A similar filing was made in a related case yesterday as well.

Hawaii Senate Adjourns Special Session

Members of the Hawai‘i State Senate adjourned Special Session today after the House of Representatives passed Senate Bill 4 to provide funding for the completion of the City and County of Honolulu’s rail transit project and bills to approve collective bargaining costs.

During this Special Legislative Session, as part of its constitutionally mandated duties, the Senate considered for advise and consent and approved a total of 50 gubernatorial appointments to 34 boards and commissions and one deputy director position.

Among those confirmed this week:

  • James Griffin, to the Public Utilities Commission
  • Douglas Shinsato to the U.H. Board of Regents
  • Robert Masuda as Deputy to the Chairperson of the Department of Land and Natural Resources
  • Marcus Oshiro as the Chairperson and Representative of the Public of the Hawai‘i Labor Relations Board

A complete list of actions taken during the Special Legislative Session can viewed at

Senate Roll Call – Who Voted for What When It Came Down to the Rail

Today at the Hawaii State Capitol Building in Honolulu, the Senate voted 16-9 in favor of moving Senate Bill 4 over to the House of Representatives.

Senate Bill 4 Report Title:  County Surcharge on State Tax; Extension; Transient Accommodations Tax; Appropriations:

Authorizes a county that has adopted a surcharge on state tax to extend the surcharge to 12/31/2030. Authorizes a county to adopt a surcharge on state tax before 3/31/2018, under certain conditions. Decreases from 10% to 1% the surcharge gross proceeds retained by the State. Allows the director of finance to pay revenues derived from the county surcharge under certain conditions. Clarifies uses of surcharge revenues. Establishes a mass transit… (See bill for full description.)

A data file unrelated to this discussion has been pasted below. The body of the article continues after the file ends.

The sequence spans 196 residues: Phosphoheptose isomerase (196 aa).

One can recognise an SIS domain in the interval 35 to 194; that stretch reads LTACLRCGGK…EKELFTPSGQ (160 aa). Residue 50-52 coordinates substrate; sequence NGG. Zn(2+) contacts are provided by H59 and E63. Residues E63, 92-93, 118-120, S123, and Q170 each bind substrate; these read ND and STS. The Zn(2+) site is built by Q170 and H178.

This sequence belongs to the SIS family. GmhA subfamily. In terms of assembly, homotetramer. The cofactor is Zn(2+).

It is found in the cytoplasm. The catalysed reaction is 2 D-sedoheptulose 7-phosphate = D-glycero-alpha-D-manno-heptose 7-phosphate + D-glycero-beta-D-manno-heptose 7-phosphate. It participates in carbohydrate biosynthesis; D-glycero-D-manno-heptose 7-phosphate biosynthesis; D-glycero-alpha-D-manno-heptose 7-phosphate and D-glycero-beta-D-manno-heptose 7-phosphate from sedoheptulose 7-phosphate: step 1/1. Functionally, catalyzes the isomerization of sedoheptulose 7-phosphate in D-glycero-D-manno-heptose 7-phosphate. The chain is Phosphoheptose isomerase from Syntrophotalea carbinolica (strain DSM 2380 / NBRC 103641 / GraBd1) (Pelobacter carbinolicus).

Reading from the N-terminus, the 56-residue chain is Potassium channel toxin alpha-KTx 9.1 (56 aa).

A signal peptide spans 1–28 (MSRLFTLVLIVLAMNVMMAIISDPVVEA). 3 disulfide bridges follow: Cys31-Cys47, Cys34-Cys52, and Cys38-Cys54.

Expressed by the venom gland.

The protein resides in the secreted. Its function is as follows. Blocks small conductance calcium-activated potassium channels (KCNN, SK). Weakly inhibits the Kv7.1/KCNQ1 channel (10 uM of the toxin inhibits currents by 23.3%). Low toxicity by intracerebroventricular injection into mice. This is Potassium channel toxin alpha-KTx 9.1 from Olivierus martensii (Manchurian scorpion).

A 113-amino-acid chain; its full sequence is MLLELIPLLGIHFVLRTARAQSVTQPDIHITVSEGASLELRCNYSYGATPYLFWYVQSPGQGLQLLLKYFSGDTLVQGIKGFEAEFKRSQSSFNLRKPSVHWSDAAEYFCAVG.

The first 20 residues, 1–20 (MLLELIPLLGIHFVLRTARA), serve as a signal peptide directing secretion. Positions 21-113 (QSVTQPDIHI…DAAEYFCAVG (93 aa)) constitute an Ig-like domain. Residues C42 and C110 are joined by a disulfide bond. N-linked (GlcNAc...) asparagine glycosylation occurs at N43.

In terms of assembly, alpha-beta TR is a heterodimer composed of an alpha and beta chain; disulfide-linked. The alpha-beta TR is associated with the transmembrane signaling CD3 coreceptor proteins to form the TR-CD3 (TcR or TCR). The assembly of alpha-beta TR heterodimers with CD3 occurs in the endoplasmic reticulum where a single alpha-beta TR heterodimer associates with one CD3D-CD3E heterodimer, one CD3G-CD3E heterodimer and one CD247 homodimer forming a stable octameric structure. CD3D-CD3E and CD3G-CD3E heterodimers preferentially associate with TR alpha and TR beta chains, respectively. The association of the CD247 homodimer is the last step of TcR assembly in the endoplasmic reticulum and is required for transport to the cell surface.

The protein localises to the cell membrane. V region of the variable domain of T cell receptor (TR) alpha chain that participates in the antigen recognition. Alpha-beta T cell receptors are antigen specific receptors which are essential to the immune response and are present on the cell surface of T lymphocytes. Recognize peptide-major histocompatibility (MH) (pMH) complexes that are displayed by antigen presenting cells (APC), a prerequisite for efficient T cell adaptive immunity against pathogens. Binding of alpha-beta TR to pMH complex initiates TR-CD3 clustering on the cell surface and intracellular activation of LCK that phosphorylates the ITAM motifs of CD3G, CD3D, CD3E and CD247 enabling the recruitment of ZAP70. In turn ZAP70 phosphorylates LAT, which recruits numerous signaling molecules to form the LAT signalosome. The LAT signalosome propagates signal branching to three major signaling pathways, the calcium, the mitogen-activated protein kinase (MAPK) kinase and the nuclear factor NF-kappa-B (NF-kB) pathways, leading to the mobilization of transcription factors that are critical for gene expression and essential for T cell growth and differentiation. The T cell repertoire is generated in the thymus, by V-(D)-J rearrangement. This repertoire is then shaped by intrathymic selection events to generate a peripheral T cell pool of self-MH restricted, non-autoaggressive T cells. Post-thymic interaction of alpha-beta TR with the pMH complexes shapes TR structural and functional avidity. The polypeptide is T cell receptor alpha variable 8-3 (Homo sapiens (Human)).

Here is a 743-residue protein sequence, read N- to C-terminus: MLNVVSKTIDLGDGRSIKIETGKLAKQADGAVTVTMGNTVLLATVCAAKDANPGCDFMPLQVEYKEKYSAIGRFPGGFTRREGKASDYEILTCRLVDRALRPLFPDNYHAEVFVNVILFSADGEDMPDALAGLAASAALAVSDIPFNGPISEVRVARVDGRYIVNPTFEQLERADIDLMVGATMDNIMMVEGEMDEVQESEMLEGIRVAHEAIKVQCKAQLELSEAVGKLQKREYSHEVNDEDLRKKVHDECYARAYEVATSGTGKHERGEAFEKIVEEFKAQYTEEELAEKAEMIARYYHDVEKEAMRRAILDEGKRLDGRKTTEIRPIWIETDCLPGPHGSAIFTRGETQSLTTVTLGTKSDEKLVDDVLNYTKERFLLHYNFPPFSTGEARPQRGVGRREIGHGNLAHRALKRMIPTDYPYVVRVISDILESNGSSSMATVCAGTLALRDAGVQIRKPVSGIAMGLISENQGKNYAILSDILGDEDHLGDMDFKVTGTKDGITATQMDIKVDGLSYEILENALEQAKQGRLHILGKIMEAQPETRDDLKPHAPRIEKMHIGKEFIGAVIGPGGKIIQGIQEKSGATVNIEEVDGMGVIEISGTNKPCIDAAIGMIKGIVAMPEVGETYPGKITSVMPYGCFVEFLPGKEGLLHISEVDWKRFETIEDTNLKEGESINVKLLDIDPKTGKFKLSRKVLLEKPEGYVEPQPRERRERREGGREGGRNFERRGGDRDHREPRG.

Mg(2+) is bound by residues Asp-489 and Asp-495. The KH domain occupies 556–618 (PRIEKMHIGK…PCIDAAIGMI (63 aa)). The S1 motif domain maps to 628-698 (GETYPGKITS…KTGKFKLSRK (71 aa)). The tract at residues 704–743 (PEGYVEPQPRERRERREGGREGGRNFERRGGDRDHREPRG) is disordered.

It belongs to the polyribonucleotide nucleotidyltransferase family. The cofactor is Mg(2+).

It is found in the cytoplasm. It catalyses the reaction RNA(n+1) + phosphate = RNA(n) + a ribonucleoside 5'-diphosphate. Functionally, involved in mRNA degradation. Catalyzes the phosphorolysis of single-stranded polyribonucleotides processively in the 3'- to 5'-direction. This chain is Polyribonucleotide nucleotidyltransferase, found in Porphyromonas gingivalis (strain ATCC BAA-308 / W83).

Many folks were wondering who voted yes and no on moving this bill forward and I was able to obtain the following roll call sheet from today’s hearing and for what it’s worth… all four Big Island Senators voted against moving this bill forward:

Mayor Harry Kim Opposed to Permanent Cap on Counties’ Transient Accommodation Tax

Testimony by Harry Kim, Mayor, County of Hawai’i before Senate Ways & Means Re: SB 4:

The County of Hawai’i opposes the permanent cap on the counties’ share of the Transient Accommodation Tax (TAT). This cap is unnecessary to achieve all other aspects of the bill to finance Honolulu’s rail. The bill proposes to finance rail by extending the General Excise Tax (GET) surcharge period to 12/31/2030, increasing the share of the surcharge that goes to rail by decreasing the administrative charge retained by the State, and increasing the TAT rate by 1% and dedicating all of that increase to rail. There is no reason related to rail financing to cap the share of the TAT to the counties.

A cap on the counties’ TAT share is contrary to the Legislature’s own working group report and the original intent of the TAT tax summarized as follows:

  • Working Group Recommendation. The working group recommended the Tourism Special Fund receive $82 million in FY 2016 and increase in subsequent years in line with the Consumer Price Index for Honolulu, $31 million constant for the Convention Center-Turtle Bay-Special Land Develop Fund, and the remainder split between the State and counties at 55% for the State and 45% for the counties. Based on total TAT revenues in 2016 of $444 million, the $103,000,000 cap represents 31% of the remainder of the TAT after allocations to the Tourism Special Fund ($82 million) and the Convention Center-Turtle Bay-Special Land Development Fund ($33 million). As a result of the cap, the counties’ share will only get worse as tourism grows.
  • Nexus to Tourism Services. The incidence of the TAT is primarily on visitors, so the TAT tax revenues should fund public services which benefit visitors. The UH Economic Research Organization (UHERO) estimated that the counties pay for 53% of the services for which visitors directly benefit (UHERO Working Paper No. 2016-4). These services include police and fire protection, rescue, parks, beaches, water, roads, and sewer systems.
  • Act 185 (1990). Recognizing that “many of the burdens imposed by tourism falls on the counties,” the legislature created the TAT as a “more equitable method of sharing state revenues with the counties” (Conference Committee Report 207 on HB No. 1148). The legislature deemed at that time that the fair allocation was 95% of the total TAT revenues to the counties.